The Process

As a painter I don’t like to spend too long on a work, I work best if I try to keep things fresh and spontaneous. This gives me a sense of freedom, I don’t want to be tied too closely to the source, it’s as though I want to express myself with paint.

I don’t know if it laziness or a low boredom threshold but there it is.

When I draw I find my best work is in charcoal, pencil feels too definite and stilted.

I did try super realism once – it didn’t work out and I knew that it just wasn’t me.

I am always anxious to get to the end – I can’t wait to see what it will be when it’s done.

 

When I start a painting I quickly draw in just few guidelines of where things will be, I then add washes and colour. This is fun and exciting as I visualize what it will be when it is done. I always do a colour wash over the whole canvas before I start; a pure white canvas is too intimidating and has no soul. I sometimes leave bits of the background wash to show through, red works especially well with a green landscape as the red adds a liveliness to the green.

Once I have painted a fair bit I usually go through a painful period in the middle where I struggle to get it to where I want it to go.

Sometimes I emerge from this and when I am in the final stages the excitement kicks in and I can’t wait to finish it.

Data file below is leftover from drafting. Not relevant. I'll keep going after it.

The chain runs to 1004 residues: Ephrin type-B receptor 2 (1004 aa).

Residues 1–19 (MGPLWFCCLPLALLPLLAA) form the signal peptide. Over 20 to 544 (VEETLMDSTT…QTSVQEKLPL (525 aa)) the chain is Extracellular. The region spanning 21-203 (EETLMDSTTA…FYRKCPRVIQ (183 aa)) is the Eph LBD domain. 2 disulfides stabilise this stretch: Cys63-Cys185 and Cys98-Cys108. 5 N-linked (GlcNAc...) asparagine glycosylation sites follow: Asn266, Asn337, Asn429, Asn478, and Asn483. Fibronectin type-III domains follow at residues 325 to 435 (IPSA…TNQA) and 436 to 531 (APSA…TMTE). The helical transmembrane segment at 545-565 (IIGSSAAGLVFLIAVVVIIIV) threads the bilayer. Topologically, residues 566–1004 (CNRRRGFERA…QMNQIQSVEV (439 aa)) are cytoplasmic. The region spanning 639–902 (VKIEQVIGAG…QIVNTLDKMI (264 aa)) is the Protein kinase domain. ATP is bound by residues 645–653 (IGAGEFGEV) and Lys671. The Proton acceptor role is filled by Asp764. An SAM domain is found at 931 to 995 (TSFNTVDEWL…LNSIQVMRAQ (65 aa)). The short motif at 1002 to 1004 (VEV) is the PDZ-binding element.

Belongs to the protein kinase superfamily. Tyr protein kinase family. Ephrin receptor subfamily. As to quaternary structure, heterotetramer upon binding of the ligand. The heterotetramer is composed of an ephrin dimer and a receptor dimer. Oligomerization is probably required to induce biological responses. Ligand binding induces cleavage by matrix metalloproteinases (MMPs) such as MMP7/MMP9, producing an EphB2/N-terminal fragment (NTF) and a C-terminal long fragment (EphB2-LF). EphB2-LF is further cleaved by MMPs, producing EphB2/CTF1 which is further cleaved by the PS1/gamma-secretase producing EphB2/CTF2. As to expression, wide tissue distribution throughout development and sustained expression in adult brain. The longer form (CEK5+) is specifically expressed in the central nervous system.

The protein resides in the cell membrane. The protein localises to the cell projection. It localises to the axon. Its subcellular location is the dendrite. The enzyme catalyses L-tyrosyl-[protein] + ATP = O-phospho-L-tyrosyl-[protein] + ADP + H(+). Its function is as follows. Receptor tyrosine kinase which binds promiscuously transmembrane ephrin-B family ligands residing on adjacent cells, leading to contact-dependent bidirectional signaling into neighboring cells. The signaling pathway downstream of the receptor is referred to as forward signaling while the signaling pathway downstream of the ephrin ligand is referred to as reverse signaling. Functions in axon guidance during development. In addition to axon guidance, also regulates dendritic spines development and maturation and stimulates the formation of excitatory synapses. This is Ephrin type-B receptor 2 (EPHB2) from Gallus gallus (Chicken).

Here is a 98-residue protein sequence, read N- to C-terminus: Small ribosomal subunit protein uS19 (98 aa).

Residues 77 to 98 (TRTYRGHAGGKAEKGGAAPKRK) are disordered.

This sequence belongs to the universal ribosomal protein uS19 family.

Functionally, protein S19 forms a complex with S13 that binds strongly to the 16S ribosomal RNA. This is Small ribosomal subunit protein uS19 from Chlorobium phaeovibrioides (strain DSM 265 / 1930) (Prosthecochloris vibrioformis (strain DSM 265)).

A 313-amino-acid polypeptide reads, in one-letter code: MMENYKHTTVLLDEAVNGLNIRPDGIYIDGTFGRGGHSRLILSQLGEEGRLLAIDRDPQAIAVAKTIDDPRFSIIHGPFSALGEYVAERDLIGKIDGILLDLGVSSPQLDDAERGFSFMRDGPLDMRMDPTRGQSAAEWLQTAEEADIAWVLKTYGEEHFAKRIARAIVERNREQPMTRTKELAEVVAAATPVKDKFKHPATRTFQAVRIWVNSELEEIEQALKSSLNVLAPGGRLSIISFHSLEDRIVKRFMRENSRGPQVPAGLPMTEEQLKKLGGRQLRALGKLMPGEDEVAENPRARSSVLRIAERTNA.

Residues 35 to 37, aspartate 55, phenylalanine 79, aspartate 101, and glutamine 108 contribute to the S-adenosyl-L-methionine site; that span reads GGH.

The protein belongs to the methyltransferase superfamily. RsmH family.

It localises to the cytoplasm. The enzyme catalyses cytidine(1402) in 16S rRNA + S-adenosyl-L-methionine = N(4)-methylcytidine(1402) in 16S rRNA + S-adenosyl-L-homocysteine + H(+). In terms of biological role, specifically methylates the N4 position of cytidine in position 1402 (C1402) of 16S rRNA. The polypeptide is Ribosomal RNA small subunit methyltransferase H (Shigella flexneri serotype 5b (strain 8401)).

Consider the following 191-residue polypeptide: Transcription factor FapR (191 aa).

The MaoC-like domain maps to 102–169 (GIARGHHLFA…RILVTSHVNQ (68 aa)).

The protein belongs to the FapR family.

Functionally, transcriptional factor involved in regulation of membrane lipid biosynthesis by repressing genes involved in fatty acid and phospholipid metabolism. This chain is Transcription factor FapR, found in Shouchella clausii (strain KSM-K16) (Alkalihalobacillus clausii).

Other times I have to put the work aside and start something else.

I have lots of half done canvases in my studio, where I hit the struggle in the middle and couldn’t find my way out.

Some of them I will simply start over, the problem is sometimes with the source, other times I will see a way through and end up being very happy with the result.

I did a portrait of my daughter once that I almost gave up on, but I really wanted to finish it so I pushed through the struggle part and ended up with a wonderful painting.

There are days when the work just flows,  I work best if I start first thing in the morning, after my coffee  and breakfast of course – can’t work on an empty stomach.

 

I went to an astrologer once who told me that art is very strong in my chart, that my life would go well if I was creating and it is true.

When I create art I feel energized, good about myself and at peace with the world.

 

I found it hard to choose what painting to include as an example of my work, Each one is very different so in the end I decided on my favourite piece called “Dining Pig”.

Karen Steffano, Cyprus, UK, South Africa

http://www.karensteffano.blogspot.com

DINING PIG, postmodern artvork by artist Karen Stefano

 

Dining Pig, artwork by Karen Steffano